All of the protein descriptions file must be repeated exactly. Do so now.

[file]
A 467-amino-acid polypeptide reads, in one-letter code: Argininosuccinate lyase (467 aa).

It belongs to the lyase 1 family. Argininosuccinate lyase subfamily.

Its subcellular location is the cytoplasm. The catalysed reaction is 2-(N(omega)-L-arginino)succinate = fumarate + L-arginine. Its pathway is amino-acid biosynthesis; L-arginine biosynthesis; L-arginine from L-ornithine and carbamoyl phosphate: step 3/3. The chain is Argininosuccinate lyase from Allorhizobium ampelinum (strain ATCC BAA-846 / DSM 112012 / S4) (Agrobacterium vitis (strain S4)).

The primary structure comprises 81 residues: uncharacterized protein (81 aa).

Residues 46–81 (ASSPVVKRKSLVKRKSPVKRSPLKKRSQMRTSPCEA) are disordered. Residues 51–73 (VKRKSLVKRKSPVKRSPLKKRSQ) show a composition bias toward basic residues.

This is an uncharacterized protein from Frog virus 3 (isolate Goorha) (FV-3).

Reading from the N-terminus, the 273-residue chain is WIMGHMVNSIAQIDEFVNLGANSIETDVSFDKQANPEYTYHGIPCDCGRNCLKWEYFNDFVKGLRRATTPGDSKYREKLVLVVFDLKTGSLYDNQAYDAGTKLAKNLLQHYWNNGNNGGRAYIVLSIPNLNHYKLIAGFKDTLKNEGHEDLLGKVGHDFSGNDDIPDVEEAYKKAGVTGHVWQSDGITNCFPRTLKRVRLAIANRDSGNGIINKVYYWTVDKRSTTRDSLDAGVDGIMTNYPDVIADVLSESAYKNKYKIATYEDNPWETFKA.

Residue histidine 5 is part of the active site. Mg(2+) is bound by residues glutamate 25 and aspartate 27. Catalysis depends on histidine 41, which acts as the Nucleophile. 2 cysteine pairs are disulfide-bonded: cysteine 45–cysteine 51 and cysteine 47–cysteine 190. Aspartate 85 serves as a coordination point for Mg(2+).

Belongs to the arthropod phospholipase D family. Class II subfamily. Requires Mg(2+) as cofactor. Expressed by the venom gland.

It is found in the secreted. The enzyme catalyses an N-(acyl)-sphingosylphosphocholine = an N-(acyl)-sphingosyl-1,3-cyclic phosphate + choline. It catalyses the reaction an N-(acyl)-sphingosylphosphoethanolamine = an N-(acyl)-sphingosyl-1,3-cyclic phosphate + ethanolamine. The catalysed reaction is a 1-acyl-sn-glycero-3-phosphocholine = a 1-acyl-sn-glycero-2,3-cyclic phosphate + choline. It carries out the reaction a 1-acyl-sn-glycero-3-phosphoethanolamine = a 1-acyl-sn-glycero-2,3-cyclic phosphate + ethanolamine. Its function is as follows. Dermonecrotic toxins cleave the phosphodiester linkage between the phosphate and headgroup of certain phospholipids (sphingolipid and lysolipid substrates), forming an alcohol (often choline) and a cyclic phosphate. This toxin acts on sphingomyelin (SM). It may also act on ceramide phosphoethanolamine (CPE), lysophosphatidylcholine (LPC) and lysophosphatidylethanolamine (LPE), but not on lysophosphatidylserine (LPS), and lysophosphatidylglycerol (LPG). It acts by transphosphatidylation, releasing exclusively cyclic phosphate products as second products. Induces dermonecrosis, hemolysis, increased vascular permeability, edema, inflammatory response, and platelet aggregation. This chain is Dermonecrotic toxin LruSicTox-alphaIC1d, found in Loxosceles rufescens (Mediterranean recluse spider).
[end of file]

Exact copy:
A 467-amino-acid polypeptide reads, in one-letter code: Argininosuccinate lyase (467 aa).

It belongs to the lyase 1 family. Argininosuccinate lyase subfamily.

Its subcellular location is the cytoplasm. The catalysed reaction is 2-(N(omega)-L-arginino)succinate = fumarate + L-arginine. Its pathway is amino-acid biosynthesis; L-arginine biosynthesis; L-arginine from L-ornithine and carbamoyl phosphate: step 3/3. The chain is Argininosuccinate lyase from Allorhizobium ampelinum (strain ATCC BAA-846 / DSM 112012 / S4) (Agrobacterium vitis (strain S4)).

The primary structure comprises 81 residues: uncharacterized protein (81 aa).

Residues 46–81 (ASSPVVKRKSLVKRKSPVKRSPLKKRSQMRTSPCEA) are disordered. Residues 51–73 (VKRKSLVKRKSPVKRSPLKKRSQ) show a composition bias toward basic residues.

This is an uncharacterized protein from Frog virus 3 (isolate Goorha) (FV-3).

Reading from the N-terminus, the 273-residue chain is WIMGHMVNSIAQIDEFVNLGANSIETDVSFDKQANPEYTYHGIPCDCGRNCLKWEYFNDFVKGLRRATTPGDSKYREKLVLVVFDLKTGSLYDNQAYDAGTKLAKNLLQHYWNNGNNGGRAYIVLSIPNLNHYKLIAGFKDTLKNEGHEDLLGKVGHDFSGNDDIPDVEEAYKKAGVTGHVWQSDGITNCFPRTLKRVRLAIANRDSGNGIINKVYYWTVDKRSTTRDSLDAGVDGIMTNYPDVIADVLSESAYKNKYKIATYEDNPWETFKA.

Residue histidine 5 is part of the active site. Mg(2+) is bound by residues glutamate 25 and aspartate 27. Catalysis depends on histidine 41, which acts as the Nucleophile. 2 cysteine pairs are disulfide-bonded: cysteine 45–cysteine 51 and cysteine 47–cysteine 190. Aspartate 85 serves as a coordination point for Mg(2+).

Belongs to the arthropod phospholipase D family. Class II subfamily. Requires Mg(2+) as cofactor. Expressed by the venom gland.

It is found in the secreted. The enzyme catalyses an N-(acyl)-sphingosylphosphocholine = an N-(acyl)-sphingosyl-1,3-cyclic phosphate + choline. It catalyses the reaction an N-(acyl)-sphingosylphosphoethanolamine = an N-(acyl)-sphingosyl-1,3-cyclic phosphate + ethanolamine. The catalysed reaction is a 1-acyl-sn-glycero-3-phosphocholine = a 1-acyl-sn-glycero-2,3-cyclic phosphate + choline. It carries out the reaction a 1-acyl-sn-glycero-3-phosphoethanolamine = a 1-acyl-sn-glycero-2,3-cyclic phosphate + ethanolamine. Its function is as follows. Dermonecrotic toxins cleave the phosphodiester linkage between the phosphate and headgroup of certain phospholipids (sphingolipid and lysolipid substrates), forming an alcohol (often choline) and a cyclic phosphate. This toxin acts on sphingomyelin (SM). It may also act on ceramide phosphoethanolamine (CPE), lysophosphatidylcholine (LPC) and lysophosphatidylethanolamine (LPE), but not on lysophosphatidylserine (LPS), and lysophosphatidylglycerol (LPG). It acts by transphosphatidylation, releasing exclusively cyclic phosphate products as second products. Induces dermonecrosis, hemolysis, increased vascular permeability, edema, inflammatory response, and platelet aggregation. This chain is Dermonecrotic toxin LruSicTox-alphaIC1d, found in Loxosceles rufescens (Mediterranean recluse spider).